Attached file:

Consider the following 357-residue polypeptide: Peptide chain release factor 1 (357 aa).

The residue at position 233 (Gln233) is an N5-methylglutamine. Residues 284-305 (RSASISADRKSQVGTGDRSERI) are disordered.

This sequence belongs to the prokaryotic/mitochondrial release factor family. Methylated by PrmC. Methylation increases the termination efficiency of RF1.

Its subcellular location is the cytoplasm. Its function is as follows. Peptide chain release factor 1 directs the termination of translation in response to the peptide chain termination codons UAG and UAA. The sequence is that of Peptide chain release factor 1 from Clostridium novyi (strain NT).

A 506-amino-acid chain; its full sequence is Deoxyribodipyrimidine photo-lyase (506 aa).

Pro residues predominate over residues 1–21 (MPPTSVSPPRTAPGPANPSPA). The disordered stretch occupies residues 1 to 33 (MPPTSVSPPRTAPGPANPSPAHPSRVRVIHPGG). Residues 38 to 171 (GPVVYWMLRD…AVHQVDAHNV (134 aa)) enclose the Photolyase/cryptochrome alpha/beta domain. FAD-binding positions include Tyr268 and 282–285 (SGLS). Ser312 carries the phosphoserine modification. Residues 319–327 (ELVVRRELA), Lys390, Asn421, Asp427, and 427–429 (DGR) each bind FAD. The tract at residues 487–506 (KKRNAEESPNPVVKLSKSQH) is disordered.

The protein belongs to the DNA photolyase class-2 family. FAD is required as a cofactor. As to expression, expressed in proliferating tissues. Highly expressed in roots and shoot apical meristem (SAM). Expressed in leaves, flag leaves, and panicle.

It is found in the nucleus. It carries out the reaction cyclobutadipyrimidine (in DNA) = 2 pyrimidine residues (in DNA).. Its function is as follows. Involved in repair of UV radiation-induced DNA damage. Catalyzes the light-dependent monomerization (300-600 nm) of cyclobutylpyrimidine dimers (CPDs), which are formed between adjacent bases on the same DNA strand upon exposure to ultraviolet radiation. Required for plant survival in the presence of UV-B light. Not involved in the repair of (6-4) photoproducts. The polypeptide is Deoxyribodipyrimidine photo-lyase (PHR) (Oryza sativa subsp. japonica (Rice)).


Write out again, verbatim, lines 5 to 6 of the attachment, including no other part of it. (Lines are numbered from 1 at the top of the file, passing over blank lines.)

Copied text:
A 506-amino-acid chain; its full sequence is Deoxyribodipyrimidine photo-lyase (506 aa).

Pro residues predominate over residues 1–21 (MPPTSVSPPRTAPGPANPSPA). The disordered stretch occupies residues 1 to 33 (MPPTSVSPPRTAPGPANPSPAHPSRVRVIHPGG). Residues 38 to 171 (GPVVYWMLRD…AVHQVDAHNV (134 aa)) enclose the Photolyase/cryptochrome alpha/beta domain. FAD-binding positions include Tyr268 and 282–285 (SGLS). Ser312 carries the phosphoserine modification. Residues 319–327 (ELVVRRELA), Lys390, Asn421, Asp427, and 427–429 (DGR) each bind FAD. The tract at residues 487–506 (KKRNAEESPNPVVKLSKSQH) is disordered.